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Veteran Harrison nurse receives distinguished career award

Kay BuitenveldHarrison Medical Center’s longtime employee, Kay Buitenveld, received a Distinguished Career Award at the end of March from the Northwest Organization of Nurse Executives. Buitenveld, who has worked at Harrison since 1978, is currently the director of acute care and has several units under her supervision, including women and children, surgical, orthopedic and complementary therapies.

“I feel very honored to receive this. It’s like getting your diamond ring for an engagement — it’s like the pearl in the oyster,” she says. “I’ve never been the pearl, more like the sand in the oyster. This is very special.”

The staff at Harrison who nominated her said it would take an entire novel to describe the impact Buitenveld’s career made and described her as a person who “lead by example rather than policy.” “Staff and managers emphasize Kay’s ability to delegate and get results, her uncanny interviewing skills — always finding the most compassionate and caring nurses, her gift of delivering a tough message with a soft touch and finally her winning smile that puts everyone at ease,” her nomination letter said.

Buitenveld got into the nursing field somewhat by happenstance. She worked as a CNA in a nursing home when a patient encouraged her to become a nurse instead. She followed that advice, enrolling into the two-year nursing program at Olympic College, then following up with a bachelor’s degree in health care and later a master’s degree in business.

She joined Harrison shortly after getting her nursing license, beginning her career at the hospital as a nurse on the night shift, and quickly was promoted to leadership roles. She became, in the words of one staff member, “a jack of all trades — part pharmacy technician, part labor nurse, part trauma nurse and full-time ‘fire fighter.’” About four years into her job, she took over a medical unit as supervisor, and her responsibilities expanded from there.

Credited with the creation of Harrison’s oncology unit, Buitenveld was instrumental in laying the foundation for today’s comprehensive cancer care at the hospital. She says she had a real passion for oncology care and when the oncologist on staff supported her idea, she made a business case to the administration for creating an oncology unit. Now, 100 percent of the staff who administer chemotherapy or bioagents have certification from the Oncology Nursing Society (ONS) and about half have OCN certification (an accredited Oncology Nursing Certification).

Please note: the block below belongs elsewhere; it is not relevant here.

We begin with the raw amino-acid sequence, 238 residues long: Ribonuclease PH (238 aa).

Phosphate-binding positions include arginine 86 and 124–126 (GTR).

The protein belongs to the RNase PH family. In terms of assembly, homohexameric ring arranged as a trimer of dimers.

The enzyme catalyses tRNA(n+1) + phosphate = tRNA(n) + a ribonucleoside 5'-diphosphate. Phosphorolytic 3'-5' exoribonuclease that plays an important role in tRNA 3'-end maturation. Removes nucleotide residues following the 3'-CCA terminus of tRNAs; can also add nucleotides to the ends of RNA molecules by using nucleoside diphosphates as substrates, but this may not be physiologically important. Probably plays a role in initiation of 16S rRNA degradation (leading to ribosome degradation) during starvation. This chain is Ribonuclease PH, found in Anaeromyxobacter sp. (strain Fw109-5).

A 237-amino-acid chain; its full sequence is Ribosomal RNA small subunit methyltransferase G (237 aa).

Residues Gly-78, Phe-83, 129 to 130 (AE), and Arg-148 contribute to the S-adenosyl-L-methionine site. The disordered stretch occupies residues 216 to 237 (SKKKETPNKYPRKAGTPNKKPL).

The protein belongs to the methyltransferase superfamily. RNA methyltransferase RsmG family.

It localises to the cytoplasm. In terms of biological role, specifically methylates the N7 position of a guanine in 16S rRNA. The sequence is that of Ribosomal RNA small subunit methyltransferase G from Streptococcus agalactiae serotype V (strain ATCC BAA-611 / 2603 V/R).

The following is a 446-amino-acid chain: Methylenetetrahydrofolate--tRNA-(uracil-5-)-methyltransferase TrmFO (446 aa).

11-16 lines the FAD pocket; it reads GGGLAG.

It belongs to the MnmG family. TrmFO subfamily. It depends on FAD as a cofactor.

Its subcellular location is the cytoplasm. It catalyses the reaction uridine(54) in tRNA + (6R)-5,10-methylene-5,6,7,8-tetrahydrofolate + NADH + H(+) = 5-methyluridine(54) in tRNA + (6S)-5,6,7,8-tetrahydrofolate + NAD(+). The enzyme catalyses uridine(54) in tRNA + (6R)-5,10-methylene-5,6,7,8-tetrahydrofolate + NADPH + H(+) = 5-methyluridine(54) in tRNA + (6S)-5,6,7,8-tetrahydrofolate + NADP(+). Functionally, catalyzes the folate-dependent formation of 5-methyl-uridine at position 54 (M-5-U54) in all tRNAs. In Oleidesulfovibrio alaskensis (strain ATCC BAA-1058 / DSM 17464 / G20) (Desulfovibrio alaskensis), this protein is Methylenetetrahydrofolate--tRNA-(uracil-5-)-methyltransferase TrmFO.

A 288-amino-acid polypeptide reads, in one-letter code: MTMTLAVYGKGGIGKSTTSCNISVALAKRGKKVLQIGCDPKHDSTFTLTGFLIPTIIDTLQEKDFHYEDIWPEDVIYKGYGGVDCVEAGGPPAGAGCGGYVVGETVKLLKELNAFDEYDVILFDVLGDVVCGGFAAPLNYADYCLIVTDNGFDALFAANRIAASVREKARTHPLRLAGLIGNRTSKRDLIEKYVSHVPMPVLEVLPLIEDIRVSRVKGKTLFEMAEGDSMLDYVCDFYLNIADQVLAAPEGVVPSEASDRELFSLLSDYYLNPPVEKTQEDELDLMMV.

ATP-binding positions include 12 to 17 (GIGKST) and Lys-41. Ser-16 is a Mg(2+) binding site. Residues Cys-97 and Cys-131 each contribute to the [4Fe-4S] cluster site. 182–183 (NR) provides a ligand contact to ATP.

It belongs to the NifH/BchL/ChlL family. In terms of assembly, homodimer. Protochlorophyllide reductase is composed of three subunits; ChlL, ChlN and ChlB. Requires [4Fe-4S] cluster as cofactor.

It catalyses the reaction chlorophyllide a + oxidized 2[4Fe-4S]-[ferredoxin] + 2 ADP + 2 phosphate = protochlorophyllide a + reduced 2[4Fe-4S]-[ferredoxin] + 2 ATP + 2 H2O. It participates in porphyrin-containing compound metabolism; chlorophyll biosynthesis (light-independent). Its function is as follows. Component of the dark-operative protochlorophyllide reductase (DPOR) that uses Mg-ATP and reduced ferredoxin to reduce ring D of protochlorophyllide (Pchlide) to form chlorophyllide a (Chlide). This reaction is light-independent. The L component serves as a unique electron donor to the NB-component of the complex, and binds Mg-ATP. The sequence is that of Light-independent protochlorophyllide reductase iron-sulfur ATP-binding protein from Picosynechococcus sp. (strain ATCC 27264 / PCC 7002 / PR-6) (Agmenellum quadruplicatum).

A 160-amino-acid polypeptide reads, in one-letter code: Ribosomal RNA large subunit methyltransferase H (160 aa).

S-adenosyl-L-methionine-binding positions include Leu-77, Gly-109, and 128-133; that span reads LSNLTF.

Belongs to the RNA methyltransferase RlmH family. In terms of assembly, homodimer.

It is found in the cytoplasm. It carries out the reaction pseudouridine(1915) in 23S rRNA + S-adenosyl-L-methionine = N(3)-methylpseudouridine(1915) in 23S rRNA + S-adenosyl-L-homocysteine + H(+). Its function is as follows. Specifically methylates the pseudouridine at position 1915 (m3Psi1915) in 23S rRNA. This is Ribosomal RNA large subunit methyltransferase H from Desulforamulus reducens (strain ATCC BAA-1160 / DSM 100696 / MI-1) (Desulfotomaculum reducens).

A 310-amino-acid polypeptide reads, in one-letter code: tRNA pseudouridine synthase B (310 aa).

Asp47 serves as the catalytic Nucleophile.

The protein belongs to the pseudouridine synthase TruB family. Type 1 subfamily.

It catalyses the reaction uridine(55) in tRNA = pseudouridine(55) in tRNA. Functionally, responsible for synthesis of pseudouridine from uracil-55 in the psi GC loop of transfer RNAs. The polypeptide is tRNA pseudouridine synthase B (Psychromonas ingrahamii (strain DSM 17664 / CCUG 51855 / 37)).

About 10 years ago, Buitenveld helped fill yet another need: the Radiation Oncology Center. She was able to help design the center mixing input from providers with innovative design ideas such as quiet spaces, starlight access and peaceful setting. When it opened, the state-of-the-art center was the premier radiology facility in the area.

Buitenveld says what she has enjoyed the best in her more than 30 years in health care is the relationships with the patients, their families and staff. Although she has not been involved in direct patient care for about a decade, building relationships remains her daily focus, even through all the technological advances in the field.

Using a sense of humor has helped her regularly on the job. Even as she describes the challenge of giving up the oncology unit after 29 years, she says it was like being the mother whose babies grew up. She sometimes even got the “empty nest” feeling, she says. “The oncology unit has defined me as a person and has taught me so much,” she says. “I can think back over the years of so many things I’ve learned from the patients.”

She recalls a mother who slept on the floor next to her daughter because the hospital environment was not family-friendly. Buitenveld made sure that changed, so family and friends can stay overnight to be with their loved ones. She recalls sneaking in cats and dogs for patients who benefitted from pet therapy — until the staff got caught. That was the premise for launching the official pet therapy program, which is now part of complementary therapies at the hospital that also include art therapy, music therapy and aromatherapy.

A facilitator for the local breast cancer support group, Buitenveld was recently honored for more than 20 years of service to that group. Participants shared their memories in a book, each with stories on how it helped them cope through pain. That’s just one of the initiatives Buitenveld has had her hand in — she’s also helped start Bras for a Cause and Real Men Wear Pink, among other things.

Close to retirement, Buitenveld says patients will always be in her heart. “The patients is what all this has been about,” she says. “I wanted to make a change.”

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